Not that it needs to be stated again, but… I love books. A book is a piece of art. It’s cover, contents, and binding are all like splashes of color on a blank canvas that create beauty. This is one of the main reasons why many (myself included) will never ditch print books entirely.
In recent months, however, I’ve started to reevaluate my relationship with print books because of one reason: accessibility. While print books are aesthetically appealing they are not easily accessible. I cannot carry more than 2 books in my (awesome!) briefcase. I can’t search for a phrase or word in a book without having to rely on my often-failing memory. I can’t hold my entire theological library—well over 1,500 books—in my home. Therefore, I often forget what books I have on topics or themes that might be handy at any given time.
It is for these reasons that I started researching Logos Bible Software in March of 2018.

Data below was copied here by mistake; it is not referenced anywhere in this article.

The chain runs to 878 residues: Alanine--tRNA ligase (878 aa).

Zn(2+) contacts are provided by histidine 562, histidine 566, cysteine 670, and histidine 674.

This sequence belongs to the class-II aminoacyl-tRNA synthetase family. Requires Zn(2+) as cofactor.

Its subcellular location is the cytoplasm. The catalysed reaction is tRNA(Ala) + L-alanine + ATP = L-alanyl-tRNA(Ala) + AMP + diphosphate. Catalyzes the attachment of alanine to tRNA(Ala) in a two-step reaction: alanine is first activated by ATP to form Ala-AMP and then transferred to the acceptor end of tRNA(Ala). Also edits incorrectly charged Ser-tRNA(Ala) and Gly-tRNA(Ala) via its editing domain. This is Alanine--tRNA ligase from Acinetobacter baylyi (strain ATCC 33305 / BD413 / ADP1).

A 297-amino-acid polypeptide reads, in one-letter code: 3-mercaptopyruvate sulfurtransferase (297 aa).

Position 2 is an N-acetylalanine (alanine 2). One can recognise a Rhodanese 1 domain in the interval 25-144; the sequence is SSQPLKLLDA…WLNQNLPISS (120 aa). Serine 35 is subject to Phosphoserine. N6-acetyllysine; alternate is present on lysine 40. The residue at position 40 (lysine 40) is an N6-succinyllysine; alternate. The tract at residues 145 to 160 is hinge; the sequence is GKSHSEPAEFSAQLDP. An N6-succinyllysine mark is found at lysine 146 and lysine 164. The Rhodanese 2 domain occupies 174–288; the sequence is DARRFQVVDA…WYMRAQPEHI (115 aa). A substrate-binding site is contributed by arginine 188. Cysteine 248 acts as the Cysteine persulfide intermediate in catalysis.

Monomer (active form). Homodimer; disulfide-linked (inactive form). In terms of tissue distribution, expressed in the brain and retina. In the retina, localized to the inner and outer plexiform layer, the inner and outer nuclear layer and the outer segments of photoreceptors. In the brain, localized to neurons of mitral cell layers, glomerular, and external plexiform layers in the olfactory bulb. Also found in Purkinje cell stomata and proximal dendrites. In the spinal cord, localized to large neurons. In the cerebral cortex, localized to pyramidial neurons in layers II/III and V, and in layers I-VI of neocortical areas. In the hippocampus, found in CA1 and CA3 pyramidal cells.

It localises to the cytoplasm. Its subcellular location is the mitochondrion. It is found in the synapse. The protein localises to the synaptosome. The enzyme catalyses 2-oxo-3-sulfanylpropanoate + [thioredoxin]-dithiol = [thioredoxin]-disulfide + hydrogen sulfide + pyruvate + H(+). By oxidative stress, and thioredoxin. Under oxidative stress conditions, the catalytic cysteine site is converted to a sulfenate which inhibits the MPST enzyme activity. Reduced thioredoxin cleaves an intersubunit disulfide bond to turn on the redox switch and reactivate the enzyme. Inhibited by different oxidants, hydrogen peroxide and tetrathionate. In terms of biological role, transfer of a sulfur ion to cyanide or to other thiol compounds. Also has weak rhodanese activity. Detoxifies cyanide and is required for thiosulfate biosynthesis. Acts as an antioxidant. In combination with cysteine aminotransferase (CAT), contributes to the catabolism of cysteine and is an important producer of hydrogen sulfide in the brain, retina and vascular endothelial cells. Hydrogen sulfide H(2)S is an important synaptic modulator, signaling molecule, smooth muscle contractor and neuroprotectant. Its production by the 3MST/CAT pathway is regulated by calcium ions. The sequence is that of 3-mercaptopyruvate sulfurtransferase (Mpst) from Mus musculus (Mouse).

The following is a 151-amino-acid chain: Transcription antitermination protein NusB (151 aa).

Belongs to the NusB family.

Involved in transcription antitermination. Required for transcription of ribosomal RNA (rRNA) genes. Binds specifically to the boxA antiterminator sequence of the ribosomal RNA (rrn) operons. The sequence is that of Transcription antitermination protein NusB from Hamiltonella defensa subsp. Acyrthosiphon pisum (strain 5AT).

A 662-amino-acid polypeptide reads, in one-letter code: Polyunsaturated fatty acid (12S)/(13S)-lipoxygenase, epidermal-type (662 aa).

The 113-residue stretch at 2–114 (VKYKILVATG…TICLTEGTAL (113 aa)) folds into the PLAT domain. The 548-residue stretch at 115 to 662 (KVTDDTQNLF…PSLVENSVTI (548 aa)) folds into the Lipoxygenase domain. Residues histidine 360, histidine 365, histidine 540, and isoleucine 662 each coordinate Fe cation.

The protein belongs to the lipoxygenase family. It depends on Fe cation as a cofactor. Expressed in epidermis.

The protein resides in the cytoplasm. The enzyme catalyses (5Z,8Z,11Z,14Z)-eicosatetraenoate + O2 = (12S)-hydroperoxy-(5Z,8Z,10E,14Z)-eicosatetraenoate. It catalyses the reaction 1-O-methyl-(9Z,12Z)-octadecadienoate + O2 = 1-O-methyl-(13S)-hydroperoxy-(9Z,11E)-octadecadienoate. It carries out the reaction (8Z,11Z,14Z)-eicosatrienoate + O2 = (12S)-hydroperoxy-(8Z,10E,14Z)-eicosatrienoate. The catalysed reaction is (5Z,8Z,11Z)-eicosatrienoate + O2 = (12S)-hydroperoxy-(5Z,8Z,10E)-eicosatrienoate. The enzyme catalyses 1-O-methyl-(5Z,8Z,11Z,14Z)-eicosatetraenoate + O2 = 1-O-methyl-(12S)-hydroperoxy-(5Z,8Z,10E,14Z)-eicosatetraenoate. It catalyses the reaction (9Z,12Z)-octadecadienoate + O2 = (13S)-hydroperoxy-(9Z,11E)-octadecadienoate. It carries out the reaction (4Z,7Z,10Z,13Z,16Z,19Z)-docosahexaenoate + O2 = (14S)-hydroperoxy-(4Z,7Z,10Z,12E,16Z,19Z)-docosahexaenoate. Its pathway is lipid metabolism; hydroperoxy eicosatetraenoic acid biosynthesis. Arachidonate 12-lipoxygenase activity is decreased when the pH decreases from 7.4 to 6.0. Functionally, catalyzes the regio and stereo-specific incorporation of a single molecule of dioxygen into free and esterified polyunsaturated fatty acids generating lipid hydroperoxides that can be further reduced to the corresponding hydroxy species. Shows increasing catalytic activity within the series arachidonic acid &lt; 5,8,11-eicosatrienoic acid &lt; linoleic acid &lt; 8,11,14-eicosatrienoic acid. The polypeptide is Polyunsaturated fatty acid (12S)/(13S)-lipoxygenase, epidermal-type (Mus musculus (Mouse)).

What I found was astonishing.
At the click of a mouse I could search my entire library for a phrase or word and flip through a library that can get as big as I want/can afford. I took the next couple of months to talk to veteran Logos users and read anything/everything I could get my hands on about the positives and negatives of switching from a print library to completely digital. After months of consideration, I was sold.
I made the decision to no longer buy print commentaries or reference books, but instead to buy them digitally on Logos. This means I must begin the tedious (and even painful!) process of selling my print commentaries and reference books—more to come on that 🙂
It will no doubt take me years to replicate my print library, but I’m convinced that it will be well worth it in the long run.